An Expert's Take on What's Really Wrong with Overtime in Restaurants | Food Newsfeed
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Improving employee satisfaction could solve your overtime problems before they even start.

An Expert's Take on What's Really Wrong with Overtime in Restaurants

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Changes are coming. Prepared or not, perhaps now is a good time to figure out why you're paying so much in the first place.
By Danny Klein February 2017 Employee Management

The early stages of Donald Trump’s presidency have proven contentious, to say the least. But love or hate the administration’s judgment so far, one thing remains certain: predicting the future is—and always will be—a fruitless task. For restaurant operators, just like any business, this means running your company from the edge of your seat. Regardless of where your political views rest, being prepared is critical. And perhaps no topic sits more top-of-mind than the future of overtime regulations.

To refresh, the overtime pay rule, which proposed hourly workers be eligible for overtime pay when they put in more than 40 hours a week and earn less than $47,476 a year, was set to go into effect on December 1. But it didn’t. Whether your restaurant acted accordingly or was ill prepared, now is a great time to get operations in order. FSR spoke with Joshua Ostrega, COO and co-founder of employee engagement platform WorkJam, on how restaurants should move forward.

What was your reaction to the delay?

I think a lot people who were worried about it got a get-out-of-jail free card. There are some people who prepared themselves and did what they had to do to adjust and communicate those changes, and others who basically had no plan and were trying to figure it out until the last minute. And there were also people who were just hoping it wouldn’t go through and didn’t plan anything. You had a mixed bag. It was coming quick and people were concerned. That’s for sure.

From an employer’s standpoint, I think they’re pretty happy for the moment. It is one cost that won’t be slamming them on top of all the other rising costs. Nobody knows what’s going to happen. Even with a new labor secretary, a lot of people, from an employer’s perspective, are optimistic. They think this is going to be a more pro-business labor department and may not push through a number of the changes that have been tabled right now. Things like wages, overtime, and others.

Given that Trump has been considered pro-business, as you mentioned, is now a good time for restaurants to relax?

You can’t really tell, though, what’s going to happen. Even though they have this pro-business stance, at the end of the day, there are a lot of surprises going on. With this new administration, nobody really knows. So for example, if someone thinks that just because Trump is in and he traditionally has a pro-business stance, he’s not going to do anything. I’m not sure that’s 100 percent the case. We really don’t know. Maybe certain things won’t be done as drastic or quick in terms of how long people have to adopt some of these changes.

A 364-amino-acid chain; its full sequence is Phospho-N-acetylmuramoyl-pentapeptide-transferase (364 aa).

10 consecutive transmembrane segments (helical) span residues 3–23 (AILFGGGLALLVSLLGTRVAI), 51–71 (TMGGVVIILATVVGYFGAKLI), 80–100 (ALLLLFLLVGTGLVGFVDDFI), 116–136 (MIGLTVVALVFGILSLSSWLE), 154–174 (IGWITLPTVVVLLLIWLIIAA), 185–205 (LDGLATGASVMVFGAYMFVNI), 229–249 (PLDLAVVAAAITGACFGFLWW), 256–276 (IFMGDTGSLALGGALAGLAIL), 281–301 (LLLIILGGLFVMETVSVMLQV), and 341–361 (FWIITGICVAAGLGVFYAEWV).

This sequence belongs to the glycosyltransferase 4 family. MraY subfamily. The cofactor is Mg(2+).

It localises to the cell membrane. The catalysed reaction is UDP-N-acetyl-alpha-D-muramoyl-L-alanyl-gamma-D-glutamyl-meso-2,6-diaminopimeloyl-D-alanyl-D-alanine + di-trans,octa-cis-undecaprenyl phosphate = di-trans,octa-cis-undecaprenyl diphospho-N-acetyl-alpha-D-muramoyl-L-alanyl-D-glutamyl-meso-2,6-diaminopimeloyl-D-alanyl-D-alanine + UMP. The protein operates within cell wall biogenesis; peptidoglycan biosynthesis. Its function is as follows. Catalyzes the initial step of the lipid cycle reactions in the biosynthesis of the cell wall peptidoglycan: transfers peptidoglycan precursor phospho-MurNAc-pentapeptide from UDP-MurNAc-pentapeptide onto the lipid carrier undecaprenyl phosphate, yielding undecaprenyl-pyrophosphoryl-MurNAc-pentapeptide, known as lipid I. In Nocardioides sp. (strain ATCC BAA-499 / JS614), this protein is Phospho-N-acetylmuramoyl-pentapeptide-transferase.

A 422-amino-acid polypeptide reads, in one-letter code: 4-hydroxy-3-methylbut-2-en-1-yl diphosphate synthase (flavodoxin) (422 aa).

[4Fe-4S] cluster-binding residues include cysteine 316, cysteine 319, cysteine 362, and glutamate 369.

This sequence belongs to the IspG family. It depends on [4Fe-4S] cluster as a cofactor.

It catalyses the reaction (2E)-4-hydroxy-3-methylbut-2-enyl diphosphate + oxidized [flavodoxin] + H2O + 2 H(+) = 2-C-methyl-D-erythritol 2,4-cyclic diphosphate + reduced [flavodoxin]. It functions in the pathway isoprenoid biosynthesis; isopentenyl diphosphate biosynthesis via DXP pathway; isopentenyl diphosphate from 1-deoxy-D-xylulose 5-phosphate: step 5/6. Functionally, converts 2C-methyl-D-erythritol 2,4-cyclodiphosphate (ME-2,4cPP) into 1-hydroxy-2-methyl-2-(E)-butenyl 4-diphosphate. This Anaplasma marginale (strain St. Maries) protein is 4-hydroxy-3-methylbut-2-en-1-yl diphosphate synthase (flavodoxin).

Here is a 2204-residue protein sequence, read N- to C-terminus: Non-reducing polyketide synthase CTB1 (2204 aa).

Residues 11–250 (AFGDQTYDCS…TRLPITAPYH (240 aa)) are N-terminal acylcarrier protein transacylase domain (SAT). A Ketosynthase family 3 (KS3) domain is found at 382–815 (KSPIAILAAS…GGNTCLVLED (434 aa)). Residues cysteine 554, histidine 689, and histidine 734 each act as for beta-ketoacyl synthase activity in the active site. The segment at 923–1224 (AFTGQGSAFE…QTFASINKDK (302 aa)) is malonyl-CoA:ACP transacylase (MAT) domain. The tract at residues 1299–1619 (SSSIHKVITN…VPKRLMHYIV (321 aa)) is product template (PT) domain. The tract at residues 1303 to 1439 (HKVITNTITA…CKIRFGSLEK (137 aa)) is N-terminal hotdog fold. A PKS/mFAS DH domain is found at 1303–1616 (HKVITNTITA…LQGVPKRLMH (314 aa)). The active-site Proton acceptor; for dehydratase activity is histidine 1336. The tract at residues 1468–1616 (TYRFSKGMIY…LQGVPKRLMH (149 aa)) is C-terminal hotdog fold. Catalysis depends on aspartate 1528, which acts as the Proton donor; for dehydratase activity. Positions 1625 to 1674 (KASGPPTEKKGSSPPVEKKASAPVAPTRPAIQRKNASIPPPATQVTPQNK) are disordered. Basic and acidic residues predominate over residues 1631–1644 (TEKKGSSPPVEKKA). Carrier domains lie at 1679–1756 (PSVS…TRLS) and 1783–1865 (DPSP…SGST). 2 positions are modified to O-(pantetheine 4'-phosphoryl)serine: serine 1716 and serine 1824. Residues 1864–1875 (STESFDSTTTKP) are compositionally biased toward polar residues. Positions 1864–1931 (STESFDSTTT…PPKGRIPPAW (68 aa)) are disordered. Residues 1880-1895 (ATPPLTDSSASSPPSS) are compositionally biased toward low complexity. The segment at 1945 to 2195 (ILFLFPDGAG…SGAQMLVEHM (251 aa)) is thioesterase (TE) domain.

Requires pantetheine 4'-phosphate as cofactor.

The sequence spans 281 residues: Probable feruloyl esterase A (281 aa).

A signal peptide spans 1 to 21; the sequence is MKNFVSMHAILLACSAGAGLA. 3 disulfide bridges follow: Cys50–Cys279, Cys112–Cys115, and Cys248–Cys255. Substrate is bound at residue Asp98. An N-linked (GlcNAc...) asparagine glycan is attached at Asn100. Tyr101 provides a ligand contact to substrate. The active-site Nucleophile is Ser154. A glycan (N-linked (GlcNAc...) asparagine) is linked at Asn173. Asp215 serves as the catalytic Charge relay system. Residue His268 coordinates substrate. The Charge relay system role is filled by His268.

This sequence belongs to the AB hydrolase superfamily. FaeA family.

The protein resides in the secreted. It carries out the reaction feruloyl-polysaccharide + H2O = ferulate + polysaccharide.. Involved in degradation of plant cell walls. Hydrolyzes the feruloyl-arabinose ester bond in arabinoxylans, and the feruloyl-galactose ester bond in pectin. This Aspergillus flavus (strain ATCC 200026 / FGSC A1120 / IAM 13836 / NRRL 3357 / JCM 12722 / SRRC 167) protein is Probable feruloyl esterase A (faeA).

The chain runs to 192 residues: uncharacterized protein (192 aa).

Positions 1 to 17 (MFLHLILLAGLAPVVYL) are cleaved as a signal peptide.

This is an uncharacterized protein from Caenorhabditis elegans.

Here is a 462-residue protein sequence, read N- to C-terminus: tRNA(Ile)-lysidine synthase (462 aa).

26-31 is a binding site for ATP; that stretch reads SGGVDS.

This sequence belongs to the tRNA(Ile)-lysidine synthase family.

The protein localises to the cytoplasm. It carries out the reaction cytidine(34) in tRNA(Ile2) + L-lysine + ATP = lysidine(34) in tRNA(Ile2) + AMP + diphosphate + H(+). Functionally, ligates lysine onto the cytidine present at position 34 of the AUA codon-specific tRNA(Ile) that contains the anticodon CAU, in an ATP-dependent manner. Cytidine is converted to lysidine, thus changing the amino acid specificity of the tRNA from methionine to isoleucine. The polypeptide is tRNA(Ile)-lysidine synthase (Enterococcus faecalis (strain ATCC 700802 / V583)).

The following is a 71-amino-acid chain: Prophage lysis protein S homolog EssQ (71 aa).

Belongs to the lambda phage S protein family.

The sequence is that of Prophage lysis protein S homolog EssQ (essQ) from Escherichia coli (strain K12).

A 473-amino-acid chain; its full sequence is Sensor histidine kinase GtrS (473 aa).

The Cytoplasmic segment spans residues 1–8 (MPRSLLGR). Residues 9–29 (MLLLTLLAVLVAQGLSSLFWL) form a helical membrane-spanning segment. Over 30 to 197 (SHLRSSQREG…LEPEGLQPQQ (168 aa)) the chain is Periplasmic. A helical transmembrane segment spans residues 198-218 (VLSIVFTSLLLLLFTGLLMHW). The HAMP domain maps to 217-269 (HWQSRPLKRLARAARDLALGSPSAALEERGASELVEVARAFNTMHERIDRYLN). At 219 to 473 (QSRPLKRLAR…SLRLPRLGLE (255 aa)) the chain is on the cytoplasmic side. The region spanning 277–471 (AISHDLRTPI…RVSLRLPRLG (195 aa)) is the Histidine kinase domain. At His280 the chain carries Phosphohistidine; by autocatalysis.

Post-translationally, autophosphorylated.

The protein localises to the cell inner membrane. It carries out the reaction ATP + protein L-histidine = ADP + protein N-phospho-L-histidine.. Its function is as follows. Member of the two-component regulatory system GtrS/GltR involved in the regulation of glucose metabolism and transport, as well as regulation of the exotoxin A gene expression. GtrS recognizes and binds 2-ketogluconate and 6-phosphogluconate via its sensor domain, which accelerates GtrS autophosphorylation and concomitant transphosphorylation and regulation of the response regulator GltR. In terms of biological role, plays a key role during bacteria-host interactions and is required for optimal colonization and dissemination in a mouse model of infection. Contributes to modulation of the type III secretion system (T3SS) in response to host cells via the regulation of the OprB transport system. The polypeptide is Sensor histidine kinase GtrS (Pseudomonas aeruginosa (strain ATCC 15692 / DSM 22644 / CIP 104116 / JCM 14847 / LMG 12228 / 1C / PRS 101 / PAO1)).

For example, minimum wage, for a lot of people, is a bi-partisan issue that they agree on—that it needs to go up. The bigger issue going on is by how much and how quickly? You may see these changes still happen but not to the same degree. Or, you might see these things pushed down to the states to make the decisions. That’s something Trump has talked a lot about and maybe you won’t see the federal regulations but you will see them at the state level and, potentially, they could have the same impact. Or a similar impact.

Depending on where you’re located, say, if you have a restaurant and you’re in New York City, well, you may have the impacts to your labor cost that might be similar to what was happening.

For those restaurants unprepared for the overtime regulations, how should they proceed now?

Like I said before, it was a get-out-of-jail-free card. My colleague said this the other day to someone else: It’s like you had a test that you didn’t study for and you got a snow day. You got that brief chance to study.

I would say the recommendation we would have for companies is that while this didn’t pass, the reality is that there are other challenges around the corner in respect to labor costs and companies need to look at how to address those and not wait for them to happen. There are things they can do now to better prepare and take advantage of the situation.

There is also an impact from all of this. It’s not just, oh it stopped and nothing is happening. There were a lot of expectations going on in respect to the labor side. Some people thought they would be making more money, which was very interesting. Others were worried about their jobs because a lot of companies couldn’t absorb those costs and were going to have to reduce their labor. It also sounded like a lot of companies were looking at all sorts of loopholes to get around it. The reality is, if you were one of these employees and you were expecting more take-home pay and now you’re not going to get it, what does that do from an attrition standpoint? Attrition is already extremely high in this industry and now that these businesses have this opportunity not to have this additional cost burden, it doesn’t mean there’s not cost now. The labor market is pretty tight right now. There are still a lot of opportunities for hourly workers.

Has this idea of worker satisfaction been lost in the discussion so far?

It has. Think of it this way. All of sudden, somebody else might be paying a little bit more and it’s harder to hold on to your staff. Or, if your employees are not engaged in your company and they don’t feel like there’s anything tying them down, they’re just going to take off and you’re going to have to deal with attrition and recruitment—all those costs. If you have constant turnover, your customer experience is not going to be as good as it would be if someone was there for a long time. That’s just reality.